The Dirty on ‘Clean Eating’

Hi! Welcome to my first new article here on Powledge! Powledge is a brand new section of Protein Pow dedicated to sharing ideas, information, and food-for-thought-style articles on all things healthy eating, nutrition and fitness. You can find it on the menu bar, right next to the ‘ABOUT’ tab above.

CLEAN EATINGI’d like to start here by discussing an idea that I’m against in hope that, after reading this, you start challenging it too.

It’s the concept, the IDEA, of ‘clean eating’, an idea that’s heavily promoted by countless fitness magazines, blogs, ‘fitness professionals’, and even supplements.

Now, don’t get me wrong. I’m all for promoting recipes and foods devoid of refined flours, processed carbohydrates, simple sugars, hydrogenated fats, GMO-corn derivates, additives and related faux-food yadiyadiyas.

I’m a massive fan (as you can see from all the recipes on this site!) of following a diet that’s nutrition-dense; a diet packed with fruits, vegetables, healthy fats, and high-quality sources of protein. What I’m really not a fan of is calling this type of diet ‘clean.’

You know the only activity that deserves the clean eating label for me? People eating after taking a shower, hehe.

In all seriousness though, a lot of people would call – and HAVE called – my way of eating and the recipes found on this website ‘clean’ because they’re nutritious and devoid of junk. But I’ve never embraced that term. I’ve never used it to describe what Protein Pow stands for or what my food or way of eating is about.


If you read my article on eating disorders in girls, then you know I’m a huge proponent of doing away with words and concepts that can create or feed a disordered approach to one’s body and to food. That’s one of the most valuable things I learnt when I was doing my internship at Chicago’s Eating Disorders Clinic, back when I was considering doing my PhD in the area. One of the things I learnt – which is what I’d like to call your attention to, is that categorizing foods as good or bad, clean or dirty, allowed and forbidden, can give rise – and indeed, exacerbate – eating disorders. It can contribute to people building a negative relationship to food by imbuing food with FEELINGS (like anxiety; like fear) and a sense of self-worth.

Morally dichotomizing food – placing food on a scale that renders certain food as ‘good’ on one side and ‘bad’ on another – gives power to food in a way that it doesn’t deserve. This then can lead someone to feel guilty and/or anxious after eating a ‘forbidden’ food or failing to abide to an idealized ‘clean eating’ regime.

Clean eating, to me, is a wolf of a concept desguised to look harmless, like a sheep. But it’s not always harmless and we need to be aware of this when we ourselves start internalizing these ideas and judging our diets, ourselves, and other people by how we and they choose to eat – or not.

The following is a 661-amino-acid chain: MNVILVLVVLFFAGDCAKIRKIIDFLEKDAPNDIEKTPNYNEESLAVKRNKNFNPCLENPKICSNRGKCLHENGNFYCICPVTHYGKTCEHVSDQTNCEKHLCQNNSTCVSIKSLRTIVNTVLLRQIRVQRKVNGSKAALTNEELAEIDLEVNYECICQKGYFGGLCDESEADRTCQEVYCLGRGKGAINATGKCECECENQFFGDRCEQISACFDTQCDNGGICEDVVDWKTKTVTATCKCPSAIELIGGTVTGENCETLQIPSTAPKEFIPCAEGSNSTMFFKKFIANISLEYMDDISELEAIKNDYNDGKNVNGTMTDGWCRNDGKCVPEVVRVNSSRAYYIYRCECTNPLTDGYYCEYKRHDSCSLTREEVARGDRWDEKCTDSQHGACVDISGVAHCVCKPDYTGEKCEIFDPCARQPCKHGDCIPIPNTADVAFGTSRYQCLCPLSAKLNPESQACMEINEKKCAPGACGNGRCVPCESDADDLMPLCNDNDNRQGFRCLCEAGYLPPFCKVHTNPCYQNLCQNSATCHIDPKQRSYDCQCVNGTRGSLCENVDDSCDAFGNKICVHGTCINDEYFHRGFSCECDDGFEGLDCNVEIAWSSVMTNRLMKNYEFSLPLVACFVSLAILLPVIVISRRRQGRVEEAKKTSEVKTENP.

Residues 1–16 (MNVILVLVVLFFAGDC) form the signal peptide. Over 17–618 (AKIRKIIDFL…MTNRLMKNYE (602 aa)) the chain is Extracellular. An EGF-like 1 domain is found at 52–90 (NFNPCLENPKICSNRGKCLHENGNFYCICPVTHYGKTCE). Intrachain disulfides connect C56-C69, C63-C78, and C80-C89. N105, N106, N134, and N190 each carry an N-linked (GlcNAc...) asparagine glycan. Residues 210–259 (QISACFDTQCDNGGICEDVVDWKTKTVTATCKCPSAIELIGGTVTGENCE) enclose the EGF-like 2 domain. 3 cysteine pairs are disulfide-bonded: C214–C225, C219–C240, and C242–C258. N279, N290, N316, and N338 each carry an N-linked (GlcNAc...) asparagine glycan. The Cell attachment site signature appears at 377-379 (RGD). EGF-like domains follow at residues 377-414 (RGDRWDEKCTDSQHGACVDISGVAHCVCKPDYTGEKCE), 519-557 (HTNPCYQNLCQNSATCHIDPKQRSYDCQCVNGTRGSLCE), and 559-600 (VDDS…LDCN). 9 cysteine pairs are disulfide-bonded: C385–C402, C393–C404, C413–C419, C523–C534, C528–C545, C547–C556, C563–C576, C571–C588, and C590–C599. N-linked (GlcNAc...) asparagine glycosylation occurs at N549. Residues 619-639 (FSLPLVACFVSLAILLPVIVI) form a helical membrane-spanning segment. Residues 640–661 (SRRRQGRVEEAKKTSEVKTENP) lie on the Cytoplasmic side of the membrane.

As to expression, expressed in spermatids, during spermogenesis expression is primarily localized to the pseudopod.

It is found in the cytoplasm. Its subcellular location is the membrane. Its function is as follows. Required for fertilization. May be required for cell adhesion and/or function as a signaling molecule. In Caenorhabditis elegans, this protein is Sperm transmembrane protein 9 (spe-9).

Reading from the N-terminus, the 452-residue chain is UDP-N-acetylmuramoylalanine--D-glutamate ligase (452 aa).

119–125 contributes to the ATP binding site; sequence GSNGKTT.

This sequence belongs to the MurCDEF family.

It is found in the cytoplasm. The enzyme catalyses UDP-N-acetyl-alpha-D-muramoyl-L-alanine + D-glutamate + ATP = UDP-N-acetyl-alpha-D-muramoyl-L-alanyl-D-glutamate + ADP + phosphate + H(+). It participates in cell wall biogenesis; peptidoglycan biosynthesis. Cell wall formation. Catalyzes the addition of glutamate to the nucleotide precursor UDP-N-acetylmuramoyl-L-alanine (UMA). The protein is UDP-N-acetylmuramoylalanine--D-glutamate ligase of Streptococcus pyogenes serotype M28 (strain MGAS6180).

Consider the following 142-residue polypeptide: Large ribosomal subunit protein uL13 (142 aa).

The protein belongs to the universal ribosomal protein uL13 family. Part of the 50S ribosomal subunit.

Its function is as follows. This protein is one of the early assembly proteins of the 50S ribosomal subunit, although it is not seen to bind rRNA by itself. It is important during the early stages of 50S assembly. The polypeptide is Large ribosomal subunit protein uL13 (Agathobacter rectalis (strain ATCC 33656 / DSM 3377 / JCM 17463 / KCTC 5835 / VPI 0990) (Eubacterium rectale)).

Food is food. It sounds ridiculous to say this but it’s an important take-home message I’d like to leave you with. Food is food!

Yes, I’m an ardent believer that we should minimize our intake of junk and strive to eat as best we can. But not because of some ridiculous rules or ‘clean eating’ norms devised to, far too neatly, categorize our food choices into permissible and forbidden, good or bad, clean or dirty.

We should eat as best we can because healthy food makes us FEEL and PERFORM our best.

You know… life can someones get in the way of our ideal ‘diet.’ Sometimes we find ourselves unable (or unwilling) to create rainbow-colored bowls of fresh fruit, whole grains, and superfoods. But we should NOT feel – of be made to feel – any guilt about it. We need to try to disentangle food from feelings of guilt. Or shame. Or self-reproach. We are people at the end of the day. Complex, full-spectrum, living-life-as-best-we-can people. The last thing we need is for someone to tell us that, on top of it all, we need to ascribe to a strict ‘clean’ eating plan.


Let’s promote education instead of some arbitrarily-constructed dietary perfection, you know? Perfection, at the end of the day, is ever so elusive! And far too often, it can stand of the way of good (cf the Nirvana fallacy). Let’s promote a love of nutrition for the sake of how it can make our bodies feel so that, more often than not, when we’re faced with two food options: one junk food and another a nutrition-dense food, we choose the latter out of love (love of fueling our bodies efficiently and with care) as opposed to fear (fear of veering off the path of ‘clean eating’ or any other strict plan that cannot sustainably fit into our lifestyles in the long-run).


It’s not just me who hates the notion of ‘clean eating’ of course, a lot of amazing people in the industry do too. Check out Jessie’s whole ‘It’s Just Food’ post, which goes hand in hand with the above idea that ‘Food is Food.’ And this from Marie Spano, MS, RD, CSCS, CSSD, too! Turn then to what my friend – published author, master yogi, and expert in mental health and eating disorders – Nicola Jane Hobbs has to say on the topic here and what she wrote on a recent facebook post. I’ve embedded it below. Let me quote it here in full as well, because I think what she wrote is absolutely spot-on:

“It’s SO easy to get caught up in diet trends. And at the moment ‘wellness’ and ‘clean eating’ is synonymous with eating raw or vegan or gluten free. When we advocate a diet that is so restrictive and inflexible, and then market it to young girls dressed up as self-care, we are at risk of creating disordered eating. We are at risk of creating fear and anxiety around the very thing that nourishes us.
Food should never be a source of fear 💛”


I’d love to hear your thoughts and opinions on this so please comment below!